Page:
Think of that scene in the movies where circumstances have conspired and now our couple is arm in arm as the waltz begins to play. They begin to dance. For the first time, they realize they are in love. They only see each other. The room disappears …
    OK, you get the picture. Camp on that shot until the moment passes.
  • You may have an occasion where the style of a speaker is not giving you much pacing. Sometimes, in the church world, we distinguish between two styles of speaking as preaching verses teaching. In that context, preaching is more animated while teaching is drier (I’m not validating the distinction, just using it as an illustration). If you are directing a teacher, who does not move away from the podium, and uses less inflection, you will need to bring some artificial pacing into your line cut. In a word, you will need to lead the dance. But use discretion.Your line cut will not feel right if you are blasting away with a high energy pace. Listen for main sermon points and sub points, scripture readings and illustrations to serve as your pacing markers instead of visual and volume cues.

Always be preparing for the next event

Another aspect of the dance that I want to underscore is the importance of always being ahead of the service mentally so your camera operators can prepare for what’s next. The dance is fun, but there is a responsibility you have to your dancing partners. Let’s use an example from a service template.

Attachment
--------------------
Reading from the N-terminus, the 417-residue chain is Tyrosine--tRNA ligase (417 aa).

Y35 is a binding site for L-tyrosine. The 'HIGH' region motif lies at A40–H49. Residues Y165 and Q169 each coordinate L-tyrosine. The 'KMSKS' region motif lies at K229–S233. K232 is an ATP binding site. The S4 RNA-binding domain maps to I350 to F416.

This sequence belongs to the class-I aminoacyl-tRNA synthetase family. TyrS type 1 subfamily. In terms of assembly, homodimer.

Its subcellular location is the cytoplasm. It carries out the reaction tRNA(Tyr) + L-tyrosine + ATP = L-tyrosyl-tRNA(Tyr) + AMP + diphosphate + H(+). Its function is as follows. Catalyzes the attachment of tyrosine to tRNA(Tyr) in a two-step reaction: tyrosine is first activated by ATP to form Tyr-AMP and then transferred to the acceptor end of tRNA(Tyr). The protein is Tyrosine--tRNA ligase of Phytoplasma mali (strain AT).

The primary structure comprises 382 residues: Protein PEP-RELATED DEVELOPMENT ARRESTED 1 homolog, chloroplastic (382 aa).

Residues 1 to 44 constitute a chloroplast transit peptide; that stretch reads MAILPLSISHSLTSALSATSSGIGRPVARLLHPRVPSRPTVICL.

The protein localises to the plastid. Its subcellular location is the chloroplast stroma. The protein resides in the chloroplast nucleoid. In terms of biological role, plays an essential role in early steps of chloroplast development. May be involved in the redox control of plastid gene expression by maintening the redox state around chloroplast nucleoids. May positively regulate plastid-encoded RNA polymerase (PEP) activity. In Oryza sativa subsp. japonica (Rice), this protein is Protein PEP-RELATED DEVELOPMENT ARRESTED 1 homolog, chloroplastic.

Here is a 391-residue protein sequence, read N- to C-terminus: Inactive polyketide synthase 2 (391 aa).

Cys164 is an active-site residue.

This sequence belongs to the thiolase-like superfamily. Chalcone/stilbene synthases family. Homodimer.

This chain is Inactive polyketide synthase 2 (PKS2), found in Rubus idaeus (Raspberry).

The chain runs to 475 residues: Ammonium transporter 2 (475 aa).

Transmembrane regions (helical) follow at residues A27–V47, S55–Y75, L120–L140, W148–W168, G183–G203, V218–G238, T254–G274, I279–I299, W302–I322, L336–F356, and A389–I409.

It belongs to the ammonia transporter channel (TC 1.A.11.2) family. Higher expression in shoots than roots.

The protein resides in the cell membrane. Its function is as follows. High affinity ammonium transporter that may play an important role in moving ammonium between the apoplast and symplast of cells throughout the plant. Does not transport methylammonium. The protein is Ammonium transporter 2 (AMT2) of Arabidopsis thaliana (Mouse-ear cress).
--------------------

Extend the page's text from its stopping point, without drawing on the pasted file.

At Grace, our service order usually looks something like this:

  • Opening song
  • Welcome, prayer, and congregational greeting
  • Announcements
  • Offering / Offering prayer
  • Worship
  • Sermon
  • Closing

The director must allow the cameras to get ready for worship during the offering.
If you use hand held cameras, and you need them on the stage to shoot the instruments during the start of the first worship song, you cannot wait until worship starts to get them into position. They have to get in position during the previous event. You must orchestrate your line cut so the cameras that need to move are not needed as they get into position. That is how you lead the dance. If you don’t do this effectively, you will needlessly frustrate your operators or have them running into position, which quickly gets tiresome and old.

I often use the wide shot to bridge the elements of the service. Besides being an effective use of the establishing shot, this allows the other cameras to prepare for the next event in the service.

Conclusion

Pacing is like a dance. A good dancer flows in style and moves that match and enhance the mood and tempo of the music. A good video director uses pacing to match and enhance the natural flow of the service. For the best program possible, as the video director, adjust your tempo to the action in the room. Pay attention to visual, verbal, and volume cues and pace your directing style accordingly.